When DJmag catches up with Ferry Corsten, he is in the middle of yet another epic US tour. Since hitting San Francisco and LA, he is fresh from last night's show in Phoenix and just about to hop on a plane to Boston, so it's no wonder he is feeling a bit puffed out. But, as always, he is polite and cheerful: a delight to chat to.
"It can be a bit exhausting. Always at airports and waiting, checking in baggage and security. But it's cool," he grins over his mobile phone on the way to the airport.
This, of course, is by no means a complaint (more an observation). Ferry is clearly in high spirits (even if a bit rough round the edges). Now on his second US tour of the year, he has also played the Creamfields tour and across Asia and South America. Even at this stage in his career, he's discovering new things, stepping into uncharted territory and enjoying every minute of it.
"One of the unexpected highlights was when I played in Syria," he explains. "I didn't really know what to expect. They rarely have DJs play over there, so it was on a tennis court with a clubhouse next to it in the middle of the desert. It was great. The crowd was chaotic - in a good way."
Playing to music lovers where the number of club events fall drastically short of somewhere like Europe or the UK, for example, is always destined to garner a rapturous response but this one made Ferry's year, he says.
"People are clearly very aware of what is going on in dance music there," he says. "They know it, but nobody ever goes to their country to play it, so when someone does "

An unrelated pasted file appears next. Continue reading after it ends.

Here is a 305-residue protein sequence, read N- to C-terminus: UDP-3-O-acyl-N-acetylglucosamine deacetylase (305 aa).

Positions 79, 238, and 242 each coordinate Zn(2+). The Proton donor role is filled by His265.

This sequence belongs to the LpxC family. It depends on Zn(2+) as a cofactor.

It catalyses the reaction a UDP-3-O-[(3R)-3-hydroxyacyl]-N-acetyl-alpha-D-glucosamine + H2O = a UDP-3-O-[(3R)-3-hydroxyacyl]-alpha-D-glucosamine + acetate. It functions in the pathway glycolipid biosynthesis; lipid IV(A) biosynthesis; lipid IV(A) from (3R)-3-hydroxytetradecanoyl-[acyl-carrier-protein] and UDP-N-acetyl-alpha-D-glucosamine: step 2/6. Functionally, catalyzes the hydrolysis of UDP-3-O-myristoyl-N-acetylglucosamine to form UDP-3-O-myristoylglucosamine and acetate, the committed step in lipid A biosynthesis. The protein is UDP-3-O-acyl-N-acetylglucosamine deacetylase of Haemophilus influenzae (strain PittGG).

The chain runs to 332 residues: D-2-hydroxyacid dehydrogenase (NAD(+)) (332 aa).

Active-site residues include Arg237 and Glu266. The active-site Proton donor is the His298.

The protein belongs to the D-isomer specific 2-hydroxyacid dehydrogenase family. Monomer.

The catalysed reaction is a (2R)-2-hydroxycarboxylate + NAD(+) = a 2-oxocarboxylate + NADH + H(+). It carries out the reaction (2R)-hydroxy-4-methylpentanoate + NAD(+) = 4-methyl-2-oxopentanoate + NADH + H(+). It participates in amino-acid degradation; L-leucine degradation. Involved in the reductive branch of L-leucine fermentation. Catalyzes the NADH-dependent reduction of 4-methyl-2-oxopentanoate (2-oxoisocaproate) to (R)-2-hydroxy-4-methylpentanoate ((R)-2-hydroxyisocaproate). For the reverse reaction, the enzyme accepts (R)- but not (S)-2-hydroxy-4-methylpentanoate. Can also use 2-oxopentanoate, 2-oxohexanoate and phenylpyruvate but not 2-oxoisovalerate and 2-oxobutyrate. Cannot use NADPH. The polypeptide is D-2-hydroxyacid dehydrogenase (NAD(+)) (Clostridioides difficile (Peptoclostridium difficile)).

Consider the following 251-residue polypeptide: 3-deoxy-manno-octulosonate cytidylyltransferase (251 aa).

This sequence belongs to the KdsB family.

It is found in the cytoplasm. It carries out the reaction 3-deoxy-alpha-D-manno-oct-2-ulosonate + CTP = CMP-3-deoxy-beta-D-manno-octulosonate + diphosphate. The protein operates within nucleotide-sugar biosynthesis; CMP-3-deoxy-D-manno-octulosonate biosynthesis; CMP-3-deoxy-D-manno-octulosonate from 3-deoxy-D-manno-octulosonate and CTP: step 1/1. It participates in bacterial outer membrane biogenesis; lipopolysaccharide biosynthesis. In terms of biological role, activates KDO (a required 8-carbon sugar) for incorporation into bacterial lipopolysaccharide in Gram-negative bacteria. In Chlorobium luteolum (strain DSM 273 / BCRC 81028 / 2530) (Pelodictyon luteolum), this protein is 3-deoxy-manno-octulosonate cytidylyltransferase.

While Ferry is still very much willing to lay down the sort of up-tempo big-room trance vibes he is best known for, a recent engagement with the deeper, more melodic side of house music has lead him to slot the odd 128/130BPM record into his sets.
"House music can be warmer, groovier and still have a party feel," says Ferry. "Trance is much more melodic, so it is great that those two genres are really meeting each other at the moment. It creates a lot of space for everybody."
With acts such as Swedish House Mafia and Deadmau5 mashing up electro and techno with trance and house, designed for no other purpose than to please gargantuan crowds in stadiums and superclubs, Ferry feels this is the perfect time to play about with different styles, blur genre barriers while keeping his DJ sets fresh, as well as bringing the fans what they want.
"I have always been a supporter of mixing genres or not having any boundaries in the first place," he explains. "Just as long as you give people what they want in the end."
A greater willingness to feed more gradual, slow-burning vibes into the mix has been spurred by the recent production of part two of his 'Once Upon A Night' mix series; a release that, as the title suggests, sets out to take the listener on a musical journey.
"What I used to play was uptempo stuff. I never used to listen to tracks at a slower speed, but once you learn to tell the story on CD, you start looking at it strategically," he says. "There are always people that want to hear the old story, the big hits of the moment, the old classics and the well-known Ferry Corsten tracks, so it is a case of playing all of it without stepping away from what people expect."